These photos look as if a cartoonist had scribbled a paper doodle onto the hill, but this is actually an enormous 3D sculpture made to create a 2D illusion. Designed by artist Neil Dawson, the sculpture titled “Horizons” sits atop a hill in Gibbs Farm, a New Zealand sculpture collection, and the piece of welded steel only appears to be 2D when seen from the bottom of the hill (up close, its 3D properties are apparent.)

The really fantastic part about this sculpture lies in its empty space between the stark steel outlines– the sky behind the piece becomes a fluid, ever-changing backdrop, while the landscape of the hill frames the sculpture with seasonal flora and fauna. The concept behind Gibbs Farm is also fascinating (it’s free for visitors, but you must make an appointment):

Gibbs Farm is an unusual setting for a sculpture collection. The flow of the land, the immense body of water, the wide harbour flats and the assertive variety of the elements have all imposed themselves on the artists.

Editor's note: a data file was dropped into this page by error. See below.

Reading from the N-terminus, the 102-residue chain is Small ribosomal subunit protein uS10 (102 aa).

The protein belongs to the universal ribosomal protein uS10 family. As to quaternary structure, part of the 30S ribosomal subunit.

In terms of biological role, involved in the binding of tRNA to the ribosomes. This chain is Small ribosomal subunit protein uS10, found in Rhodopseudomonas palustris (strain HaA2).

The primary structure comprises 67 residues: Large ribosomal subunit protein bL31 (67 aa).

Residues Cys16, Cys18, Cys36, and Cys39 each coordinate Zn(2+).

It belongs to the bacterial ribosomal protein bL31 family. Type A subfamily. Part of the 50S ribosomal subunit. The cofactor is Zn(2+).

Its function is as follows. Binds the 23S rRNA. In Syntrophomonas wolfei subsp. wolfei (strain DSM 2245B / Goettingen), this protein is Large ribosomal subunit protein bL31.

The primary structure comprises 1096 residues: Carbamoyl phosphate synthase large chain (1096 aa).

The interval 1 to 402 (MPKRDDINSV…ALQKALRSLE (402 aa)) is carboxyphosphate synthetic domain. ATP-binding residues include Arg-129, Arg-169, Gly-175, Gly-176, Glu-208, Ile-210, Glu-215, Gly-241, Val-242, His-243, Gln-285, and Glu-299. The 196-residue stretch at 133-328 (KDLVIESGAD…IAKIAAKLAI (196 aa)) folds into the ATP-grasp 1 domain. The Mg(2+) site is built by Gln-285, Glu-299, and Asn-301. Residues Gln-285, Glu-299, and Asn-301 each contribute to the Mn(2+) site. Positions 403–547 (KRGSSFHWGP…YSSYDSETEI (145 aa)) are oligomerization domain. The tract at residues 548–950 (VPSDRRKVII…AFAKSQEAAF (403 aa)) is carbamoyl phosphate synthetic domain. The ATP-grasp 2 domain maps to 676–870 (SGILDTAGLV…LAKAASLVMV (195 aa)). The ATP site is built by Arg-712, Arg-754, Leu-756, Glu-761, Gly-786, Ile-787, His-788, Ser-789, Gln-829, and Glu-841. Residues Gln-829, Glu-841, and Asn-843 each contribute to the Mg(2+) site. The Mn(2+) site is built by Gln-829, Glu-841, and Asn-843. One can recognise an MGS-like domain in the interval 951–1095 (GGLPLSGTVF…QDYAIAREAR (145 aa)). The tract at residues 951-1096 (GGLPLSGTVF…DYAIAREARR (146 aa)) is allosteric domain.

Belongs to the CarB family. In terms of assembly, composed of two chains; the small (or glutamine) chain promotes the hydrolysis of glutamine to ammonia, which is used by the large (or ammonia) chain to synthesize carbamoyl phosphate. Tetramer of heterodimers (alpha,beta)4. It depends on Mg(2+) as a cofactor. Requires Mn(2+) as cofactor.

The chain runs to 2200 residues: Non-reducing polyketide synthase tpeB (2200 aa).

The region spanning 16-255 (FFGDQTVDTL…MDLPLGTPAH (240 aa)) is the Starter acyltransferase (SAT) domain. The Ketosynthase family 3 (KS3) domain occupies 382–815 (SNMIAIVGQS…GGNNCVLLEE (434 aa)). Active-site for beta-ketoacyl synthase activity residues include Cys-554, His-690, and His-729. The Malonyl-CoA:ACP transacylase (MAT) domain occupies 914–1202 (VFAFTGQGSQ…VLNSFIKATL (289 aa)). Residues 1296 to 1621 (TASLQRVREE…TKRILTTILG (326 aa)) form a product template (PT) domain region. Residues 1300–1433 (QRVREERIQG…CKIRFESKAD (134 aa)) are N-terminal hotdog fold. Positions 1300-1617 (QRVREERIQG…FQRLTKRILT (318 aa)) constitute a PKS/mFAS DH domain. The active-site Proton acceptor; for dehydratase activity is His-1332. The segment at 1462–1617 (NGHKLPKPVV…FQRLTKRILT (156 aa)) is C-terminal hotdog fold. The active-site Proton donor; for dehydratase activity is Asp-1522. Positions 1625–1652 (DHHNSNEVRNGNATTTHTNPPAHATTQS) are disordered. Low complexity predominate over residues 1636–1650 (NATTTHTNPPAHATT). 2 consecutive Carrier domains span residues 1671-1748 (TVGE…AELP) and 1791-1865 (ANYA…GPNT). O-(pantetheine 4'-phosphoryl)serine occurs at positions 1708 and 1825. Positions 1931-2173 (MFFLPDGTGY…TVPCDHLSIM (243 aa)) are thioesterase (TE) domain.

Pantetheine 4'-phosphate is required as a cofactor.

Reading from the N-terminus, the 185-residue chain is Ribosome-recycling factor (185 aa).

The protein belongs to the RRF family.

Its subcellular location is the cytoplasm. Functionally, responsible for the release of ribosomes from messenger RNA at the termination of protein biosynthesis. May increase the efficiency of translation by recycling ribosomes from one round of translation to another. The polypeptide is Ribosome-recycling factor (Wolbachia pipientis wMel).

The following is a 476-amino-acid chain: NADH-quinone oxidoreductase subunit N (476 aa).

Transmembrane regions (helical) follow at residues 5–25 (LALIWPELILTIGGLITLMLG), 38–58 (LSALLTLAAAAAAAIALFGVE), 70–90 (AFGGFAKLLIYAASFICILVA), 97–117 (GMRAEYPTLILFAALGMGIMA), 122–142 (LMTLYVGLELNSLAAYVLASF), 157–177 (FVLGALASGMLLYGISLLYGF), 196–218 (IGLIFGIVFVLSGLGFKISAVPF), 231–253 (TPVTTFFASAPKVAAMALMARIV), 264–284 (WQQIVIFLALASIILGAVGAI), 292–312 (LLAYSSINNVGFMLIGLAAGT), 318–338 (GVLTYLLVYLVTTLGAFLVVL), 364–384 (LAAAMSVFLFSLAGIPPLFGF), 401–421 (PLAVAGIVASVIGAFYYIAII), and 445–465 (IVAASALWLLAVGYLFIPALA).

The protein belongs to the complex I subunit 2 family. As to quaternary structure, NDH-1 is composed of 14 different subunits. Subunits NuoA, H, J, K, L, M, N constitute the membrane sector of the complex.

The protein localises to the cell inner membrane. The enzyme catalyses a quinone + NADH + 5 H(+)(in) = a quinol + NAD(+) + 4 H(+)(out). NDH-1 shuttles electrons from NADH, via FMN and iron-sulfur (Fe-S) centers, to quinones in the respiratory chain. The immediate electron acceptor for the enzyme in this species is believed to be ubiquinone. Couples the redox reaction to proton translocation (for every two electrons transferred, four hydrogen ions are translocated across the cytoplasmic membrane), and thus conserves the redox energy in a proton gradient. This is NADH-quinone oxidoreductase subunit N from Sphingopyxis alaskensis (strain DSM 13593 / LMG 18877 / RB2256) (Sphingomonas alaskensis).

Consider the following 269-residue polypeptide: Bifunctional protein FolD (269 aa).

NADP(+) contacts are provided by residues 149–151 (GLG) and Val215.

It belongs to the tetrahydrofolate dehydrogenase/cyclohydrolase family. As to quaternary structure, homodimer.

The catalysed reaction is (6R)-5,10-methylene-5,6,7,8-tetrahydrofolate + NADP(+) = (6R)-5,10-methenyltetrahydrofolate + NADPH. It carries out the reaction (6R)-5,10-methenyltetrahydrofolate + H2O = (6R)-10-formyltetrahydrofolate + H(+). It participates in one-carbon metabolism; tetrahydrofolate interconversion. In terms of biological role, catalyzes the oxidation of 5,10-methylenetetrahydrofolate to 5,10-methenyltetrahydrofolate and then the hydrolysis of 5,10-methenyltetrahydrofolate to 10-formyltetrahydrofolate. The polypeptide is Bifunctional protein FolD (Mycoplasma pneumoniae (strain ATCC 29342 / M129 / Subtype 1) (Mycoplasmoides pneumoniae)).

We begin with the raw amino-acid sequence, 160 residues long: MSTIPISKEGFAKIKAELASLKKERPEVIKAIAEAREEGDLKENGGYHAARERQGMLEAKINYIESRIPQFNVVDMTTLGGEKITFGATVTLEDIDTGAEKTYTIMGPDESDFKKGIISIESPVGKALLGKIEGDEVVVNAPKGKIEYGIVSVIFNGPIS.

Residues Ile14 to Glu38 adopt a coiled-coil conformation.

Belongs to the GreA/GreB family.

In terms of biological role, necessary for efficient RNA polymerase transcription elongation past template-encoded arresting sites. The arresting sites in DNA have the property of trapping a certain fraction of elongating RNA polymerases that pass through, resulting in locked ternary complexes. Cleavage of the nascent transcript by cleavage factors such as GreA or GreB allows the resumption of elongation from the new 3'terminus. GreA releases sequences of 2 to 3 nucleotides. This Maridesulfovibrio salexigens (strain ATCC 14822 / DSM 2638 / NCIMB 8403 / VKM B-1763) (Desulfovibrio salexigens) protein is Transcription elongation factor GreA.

Gibbs acknowledges that “the challenge for the artists is the scale of the landscape; it scares them initially” and demands something more from them. Walking the land visitors can appreciate how each artist has come to terms in their own way with the gravitational pull that is exerted on everything as the mountains roll into hills and slide into gullies and slope down towards the wide flat expanse of the Kaipara harbour.

I think Dawson’s interpretation of how to manipulate the natural landscape of Gibbs Farm is perfect– the sculpture is stunning in its simplicity and graceful curves, and it retains an air of mystery as the sky changes shades behind it. I can imagine people finding new beauty in its form as they revisit it over and over again throughout the seasons. [Via NPR, thank you to reader Anne Lane!]

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